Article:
These Gemstones combine greater color with reasonable prices and good availability. Prices for these gemstones range between $10.00 to $150.00 per carat.
Most Gemstone are treated. Garnet, Peridot, Iolite, Spinel, Chrysoberyl, or Alexandrite are the only Gemstones that are not treated. The Gemstone dealers distinguish between good and poor bad treatments. Good treatment are the basic ones that everyone expect to see in gemstones. Most dealers ignore these treatment when calculating prices. Poorly treated gemstones have no value with very little interest in them.
Commonly accepted treatments:
Heating Ruby and Sapphire
Putting organic resin and wax in Emerald
Heating Amethyst, Aquamarine Citrine, Tanzanite, Tourmaline, Precious Topaz, and Zircon
Irradiating Blue Topaz, you accept them because all are irradiated
Waxing Jadeite, Lapis Lazuli, and other Ornamental Gemstones
Not acceptable treatments:
The Gemstone Trade accepted treatment comes into play as a value factor at the very top of the market, fine Ruby, Sapphire, and Emerald that is certified to be untreated will require a premium.
The Gemstone Origin
Country of origin matters in the prices of high quality Ruby and Sapphire. If a Gemstone Lab confirmed that a Ruby is from Burma or a Sapphire is from Kashmir or Burma, then each one will cost more than an identical stone without its country of origin being known. If you are considering purchase a premium quality Rub, Sapphire, or Emerald, then you should know the following:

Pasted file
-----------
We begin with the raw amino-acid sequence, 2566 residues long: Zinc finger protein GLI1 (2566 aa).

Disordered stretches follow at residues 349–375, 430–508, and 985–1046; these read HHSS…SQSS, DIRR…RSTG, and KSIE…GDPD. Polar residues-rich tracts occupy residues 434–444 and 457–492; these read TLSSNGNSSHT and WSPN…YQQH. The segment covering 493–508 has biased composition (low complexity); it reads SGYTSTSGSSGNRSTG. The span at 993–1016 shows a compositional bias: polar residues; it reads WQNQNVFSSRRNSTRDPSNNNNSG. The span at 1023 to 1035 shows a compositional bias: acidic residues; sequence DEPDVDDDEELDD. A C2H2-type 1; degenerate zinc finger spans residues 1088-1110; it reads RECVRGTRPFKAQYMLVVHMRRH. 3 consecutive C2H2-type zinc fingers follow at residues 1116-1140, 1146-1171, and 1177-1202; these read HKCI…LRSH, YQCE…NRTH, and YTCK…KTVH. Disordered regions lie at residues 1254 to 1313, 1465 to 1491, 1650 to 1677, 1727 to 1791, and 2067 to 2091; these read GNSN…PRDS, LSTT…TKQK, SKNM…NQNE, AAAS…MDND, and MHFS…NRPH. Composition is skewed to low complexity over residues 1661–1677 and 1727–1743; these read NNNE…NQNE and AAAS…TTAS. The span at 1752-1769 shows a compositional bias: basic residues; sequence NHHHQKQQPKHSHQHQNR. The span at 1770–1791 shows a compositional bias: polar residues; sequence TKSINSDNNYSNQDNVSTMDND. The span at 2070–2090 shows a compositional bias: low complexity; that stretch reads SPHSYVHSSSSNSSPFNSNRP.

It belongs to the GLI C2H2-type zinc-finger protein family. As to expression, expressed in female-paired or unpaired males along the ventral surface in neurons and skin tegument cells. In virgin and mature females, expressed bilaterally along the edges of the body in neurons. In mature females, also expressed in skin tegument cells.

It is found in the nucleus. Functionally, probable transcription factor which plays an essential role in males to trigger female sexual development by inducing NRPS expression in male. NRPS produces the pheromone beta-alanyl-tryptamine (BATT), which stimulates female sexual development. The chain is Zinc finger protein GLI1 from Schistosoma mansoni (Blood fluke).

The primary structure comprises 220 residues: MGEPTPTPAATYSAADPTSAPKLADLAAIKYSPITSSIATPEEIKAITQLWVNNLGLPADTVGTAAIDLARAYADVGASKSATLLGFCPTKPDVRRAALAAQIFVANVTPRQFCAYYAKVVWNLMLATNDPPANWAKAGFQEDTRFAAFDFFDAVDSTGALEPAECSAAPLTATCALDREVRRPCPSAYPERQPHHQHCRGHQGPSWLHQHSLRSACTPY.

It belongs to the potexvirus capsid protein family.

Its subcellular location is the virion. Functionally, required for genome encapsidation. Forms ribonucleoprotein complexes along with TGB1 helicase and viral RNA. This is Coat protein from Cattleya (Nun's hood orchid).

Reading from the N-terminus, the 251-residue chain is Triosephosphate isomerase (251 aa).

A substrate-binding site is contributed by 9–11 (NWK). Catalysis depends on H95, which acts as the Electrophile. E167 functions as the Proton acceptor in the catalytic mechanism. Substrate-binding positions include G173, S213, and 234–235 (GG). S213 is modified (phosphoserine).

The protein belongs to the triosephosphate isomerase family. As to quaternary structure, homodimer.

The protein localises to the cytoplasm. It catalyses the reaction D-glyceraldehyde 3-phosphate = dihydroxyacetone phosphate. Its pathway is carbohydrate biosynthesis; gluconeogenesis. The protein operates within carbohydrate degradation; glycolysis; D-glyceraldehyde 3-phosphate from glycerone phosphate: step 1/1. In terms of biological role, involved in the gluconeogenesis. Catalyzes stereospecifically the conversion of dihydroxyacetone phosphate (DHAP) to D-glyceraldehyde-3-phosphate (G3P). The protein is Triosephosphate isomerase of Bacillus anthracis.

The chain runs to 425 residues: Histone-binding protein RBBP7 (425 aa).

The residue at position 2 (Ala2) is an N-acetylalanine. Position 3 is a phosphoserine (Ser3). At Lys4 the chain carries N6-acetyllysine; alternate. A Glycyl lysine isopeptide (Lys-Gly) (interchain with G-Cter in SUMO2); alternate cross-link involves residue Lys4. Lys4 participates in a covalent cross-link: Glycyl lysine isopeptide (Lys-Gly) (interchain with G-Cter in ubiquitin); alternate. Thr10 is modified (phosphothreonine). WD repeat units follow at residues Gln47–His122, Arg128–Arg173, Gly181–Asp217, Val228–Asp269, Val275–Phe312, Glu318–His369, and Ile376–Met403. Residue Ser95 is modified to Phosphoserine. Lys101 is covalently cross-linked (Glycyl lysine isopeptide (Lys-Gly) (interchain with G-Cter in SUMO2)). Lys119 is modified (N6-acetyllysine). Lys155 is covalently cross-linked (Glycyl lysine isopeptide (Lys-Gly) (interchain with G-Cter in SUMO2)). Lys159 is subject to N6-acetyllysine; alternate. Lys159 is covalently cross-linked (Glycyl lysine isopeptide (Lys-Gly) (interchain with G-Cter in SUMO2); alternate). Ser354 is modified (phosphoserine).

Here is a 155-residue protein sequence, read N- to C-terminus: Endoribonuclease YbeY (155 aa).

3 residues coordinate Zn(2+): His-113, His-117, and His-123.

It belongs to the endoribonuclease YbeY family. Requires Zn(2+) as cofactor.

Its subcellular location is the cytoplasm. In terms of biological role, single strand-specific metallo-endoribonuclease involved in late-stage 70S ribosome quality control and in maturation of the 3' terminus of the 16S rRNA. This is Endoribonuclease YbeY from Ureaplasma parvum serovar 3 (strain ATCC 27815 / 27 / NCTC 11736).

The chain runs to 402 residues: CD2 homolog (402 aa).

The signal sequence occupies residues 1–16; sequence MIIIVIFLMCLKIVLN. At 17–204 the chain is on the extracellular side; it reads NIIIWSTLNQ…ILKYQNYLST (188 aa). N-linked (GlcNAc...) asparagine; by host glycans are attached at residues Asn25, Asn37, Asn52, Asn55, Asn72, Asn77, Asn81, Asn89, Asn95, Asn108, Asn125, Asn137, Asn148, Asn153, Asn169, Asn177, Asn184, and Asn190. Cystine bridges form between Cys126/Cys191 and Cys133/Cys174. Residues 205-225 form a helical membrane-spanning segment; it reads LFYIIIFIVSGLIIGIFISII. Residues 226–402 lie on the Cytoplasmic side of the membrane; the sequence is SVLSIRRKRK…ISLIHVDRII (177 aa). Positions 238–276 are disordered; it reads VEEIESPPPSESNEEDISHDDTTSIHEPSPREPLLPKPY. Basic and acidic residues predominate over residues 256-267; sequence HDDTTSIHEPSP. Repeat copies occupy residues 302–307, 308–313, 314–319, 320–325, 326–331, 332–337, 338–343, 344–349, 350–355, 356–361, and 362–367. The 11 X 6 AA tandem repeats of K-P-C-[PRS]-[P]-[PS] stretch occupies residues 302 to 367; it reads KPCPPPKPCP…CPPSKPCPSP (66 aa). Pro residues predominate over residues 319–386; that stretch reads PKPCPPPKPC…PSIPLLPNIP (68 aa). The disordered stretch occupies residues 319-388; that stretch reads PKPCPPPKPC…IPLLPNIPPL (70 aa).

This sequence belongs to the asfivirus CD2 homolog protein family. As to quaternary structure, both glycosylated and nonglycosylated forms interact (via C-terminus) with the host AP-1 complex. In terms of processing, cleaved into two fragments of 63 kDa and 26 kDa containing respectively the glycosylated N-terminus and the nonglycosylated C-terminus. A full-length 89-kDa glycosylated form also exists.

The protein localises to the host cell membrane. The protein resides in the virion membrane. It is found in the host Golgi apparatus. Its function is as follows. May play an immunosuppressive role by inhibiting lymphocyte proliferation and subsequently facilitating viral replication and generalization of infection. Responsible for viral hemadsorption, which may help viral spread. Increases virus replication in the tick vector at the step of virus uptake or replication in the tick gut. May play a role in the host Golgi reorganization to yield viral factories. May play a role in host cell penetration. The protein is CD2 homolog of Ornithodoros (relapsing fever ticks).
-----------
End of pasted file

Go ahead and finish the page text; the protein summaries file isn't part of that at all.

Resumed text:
Identifying country of origin of a Gemstone is a guess work. It is very difficult to test a gemstone to identify its origin without damaging of destroying the Gemstones.
Only a few well known industry Independent Lab grade or identify gemstone country of origin. They are; Gubelin and SSEF in Switzerland, AGTA and American Gemological Laboratories in New York. GIA does not identify country of origin of Gemstones.
Origin is also short hand for color, because certain gemstone color come only from one mine. Ruby in Vietnam is geologically almost identical to Ruby from Burma.
Emerald Color between the Colombian Emerald and African Emerald is different. They can never be confused. This is the only case where color means country of origin.